Is China’s Public the World’s Warmest Toward Refugees?

Is China’s Public the World’s Warmest Toward Refugees?

This week, Amnesty International released its first Refugees Welcome Index, based on a global survey of more than 27,000 people across 27 countries. China’s public was ranked the world’s friendliest towards refugees: 94% (third only to Spain and Germany) said they would “personally accept people fleeing war or persecution” into their country, far above the global average of 80%. As many as 46%, by far the largest proportion in any country, said they would welcome refugees into their own homes, compared with a global average of 10%. 86%, also the highest proportion anywhere, said that China’s government should do more to help refugees.

The results appear to contrast sharply with Beijing’s policy toward the Syrian refugee crisis: the country has offered humanitarian assistance and support in increasing Middle Eastern countries’ capacity to take in refugees, but as of last August hosted only 35 Syrian refugees and asylum seekers itself, according to the United Nations. Meanwhile, officials have attacked the West both for destabilizing Syria and for failings in welcoming those displaced, arguing that refugees are not China’s responsibility. The apparent gulf between public opinion and policy is far from unique to China, Amnesty stated:

“These figures speak for themselves. People are ready to make refugees welcome, but governments’ inhumane responses to the refugee crisis are badly out of touch with the views of their own citizens,” said Amnesty International Secretary General Salil Shetty.

[…] “We did not expect to see such strong levels of solidarity with refugees, but the results reflect the inspiring human compassion people feel to those fleeing war. They want to do what they can to help, not turn their backs. Politicians need to show the same spirit,” said Salil Shetty.

“People seem to be more committed to principles set down in international law than many of their governments, who are increasingly tearing up or ignoring commitments that have stood for 65 years.” [Source]

Many on Chinese social media were skeptical of their compatriots’ supposed warmth towards refugees, however, with some suggesting a misunderstanding or contrasting the findings with attitudes towards domestic migrants. That 70% of Chinese respondents supported the right to take refuge from war or persecution in other countries—a substantial figure, but incongruously low compared with the others—suggests that the situation in China may indeed be more complicated. At Quartz, Gwynn Guilford and Hanna Kozlowska examined the wording of the survey’s Chinese-language version, which did not consistently specify the inclusion of international refugees:

[… T]he word that GlobeScan, the consultancy who conducted the research, used to in its phone-administered survey, 难民 (nanmin), literally means “person displaced by calamity”—without regard to nationality. So it can mean a person fleeing, say, Syria. Or, just as easily, the word might refer to someone driven out of their home within China (what humanitarians call “internally displaced people,” or IDPs). For this reason, Chinese-language media often make the distinction between “international refugees” and “domestic refugees.” And thanks to both its size and the tragic frequency of natural disasters, China just happens to have a lot of those latter.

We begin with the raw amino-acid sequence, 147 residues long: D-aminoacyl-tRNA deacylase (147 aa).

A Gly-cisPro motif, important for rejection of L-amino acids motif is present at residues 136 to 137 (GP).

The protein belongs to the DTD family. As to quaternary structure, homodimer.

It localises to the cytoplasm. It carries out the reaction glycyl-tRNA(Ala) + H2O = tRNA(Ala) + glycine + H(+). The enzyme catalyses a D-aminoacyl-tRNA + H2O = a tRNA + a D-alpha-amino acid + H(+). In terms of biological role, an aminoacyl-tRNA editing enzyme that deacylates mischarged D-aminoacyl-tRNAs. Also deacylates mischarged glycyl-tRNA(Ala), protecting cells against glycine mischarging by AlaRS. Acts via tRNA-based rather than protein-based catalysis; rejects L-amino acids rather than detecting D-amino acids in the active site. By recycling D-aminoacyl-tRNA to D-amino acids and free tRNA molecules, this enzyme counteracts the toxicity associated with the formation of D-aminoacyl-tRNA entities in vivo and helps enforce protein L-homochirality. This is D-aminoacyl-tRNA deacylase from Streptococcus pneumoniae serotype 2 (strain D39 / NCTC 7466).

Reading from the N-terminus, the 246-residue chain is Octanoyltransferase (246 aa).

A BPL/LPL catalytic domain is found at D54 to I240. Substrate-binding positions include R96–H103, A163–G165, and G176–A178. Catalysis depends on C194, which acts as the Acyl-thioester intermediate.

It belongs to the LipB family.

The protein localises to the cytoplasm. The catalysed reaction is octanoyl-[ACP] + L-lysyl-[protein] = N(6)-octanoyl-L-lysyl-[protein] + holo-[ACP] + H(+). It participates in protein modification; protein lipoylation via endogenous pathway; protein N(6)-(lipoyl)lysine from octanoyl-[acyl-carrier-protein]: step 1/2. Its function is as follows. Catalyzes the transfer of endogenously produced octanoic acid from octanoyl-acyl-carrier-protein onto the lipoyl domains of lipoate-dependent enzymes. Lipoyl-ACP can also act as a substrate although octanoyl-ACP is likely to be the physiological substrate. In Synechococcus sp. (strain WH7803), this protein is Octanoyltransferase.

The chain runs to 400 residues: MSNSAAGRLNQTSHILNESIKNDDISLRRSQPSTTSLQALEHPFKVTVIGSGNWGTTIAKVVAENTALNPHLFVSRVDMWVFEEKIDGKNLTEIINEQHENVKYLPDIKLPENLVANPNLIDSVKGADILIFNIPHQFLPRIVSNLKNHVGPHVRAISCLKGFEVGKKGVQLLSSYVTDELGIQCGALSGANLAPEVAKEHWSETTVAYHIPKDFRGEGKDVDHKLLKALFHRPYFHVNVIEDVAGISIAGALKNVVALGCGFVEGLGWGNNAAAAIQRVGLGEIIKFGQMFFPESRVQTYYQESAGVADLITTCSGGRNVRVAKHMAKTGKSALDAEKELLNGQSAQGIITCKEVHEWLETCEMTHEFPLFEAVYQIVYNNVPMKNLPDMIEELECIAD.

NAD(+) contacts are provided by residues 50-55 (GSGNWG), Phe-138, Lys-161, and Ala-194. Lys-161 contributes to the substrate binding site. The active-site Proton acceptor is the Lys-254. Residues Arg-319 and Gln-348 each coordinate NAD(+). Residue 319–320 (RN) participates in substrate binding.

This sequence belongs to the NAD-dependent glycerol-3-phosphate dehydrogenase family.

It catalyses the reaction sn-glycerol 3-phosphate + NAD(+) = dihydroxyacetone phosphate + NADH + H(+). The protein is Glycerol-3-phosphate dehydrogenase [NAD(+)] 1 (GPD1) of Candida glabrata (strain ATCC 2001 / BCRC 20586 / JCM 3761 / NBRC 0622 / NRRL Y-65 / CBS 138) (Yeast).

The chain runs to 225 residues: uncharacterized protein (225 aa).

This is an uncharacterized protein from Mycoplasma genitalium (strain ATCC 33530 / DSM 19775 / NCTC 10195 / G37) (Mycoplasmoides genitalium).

So this could mean that some of those 46% of respondents willing to let a refugee shack up with them didn’t mean international refugees—instead, they meant other calamity-struck Chinese people. If the latter, that still very impressive generosity toward their displaced countrymen would seem to square with the unprecedented groundswell of altruism after the deadly 2008 Wenchuan earthquake, when volunteers from around China poured into the area to help any way they could, and adoption inquiries for children orphaned by the earthquake soared. [Source]

At What’s On Weibo, Diandian Guo and Manya Koetse point out further disagreement online as well as conflicting findings from an online survey by the state-owned Global Times. The newspaper’s introduction to the poll referred to Amnesty’s report but pointedly declined to name the organization. More than 90% of respondents expressed unwillingness to accommodate “nanmin” (of unspecified origin) in their own homes, and nearly 80% to welcome them into their neighborhoods or cities. Guo and Koetse continued:

Many Weibo commenters point out that unwillingness to accept refugees is related to China’s demographic and economic situation. One netizen comments that China already has many domestic refugees, as many Chinese struggle to make a living in their own native places: “How can a country be welcoming to others when it already has difficulty to take care of its own citizens?”, and: “Leave us alone, we’re refugees ourselves.”

[…] There is also anger in the comments of Weibo users, as many of them doubt the motives of Amnesty International and claim that the survey was purposely presented this way to make China look bad for not taking in more refugees. They plead that instead of going to China, America should take in more refugees: “Let them go there [America]!”

[…] In the current refugee crisis, it is Europe that is mostly facing pressure on its asylum system – not China. Both the results of the Amnesty International and Global Times survey, representative or not, are therefore only speculative on how public attitudes would be if incoming refugees would become a real issue for the PRC. Hosting refugees is currently not a prominent issue on China’s current state agenda. [Source]


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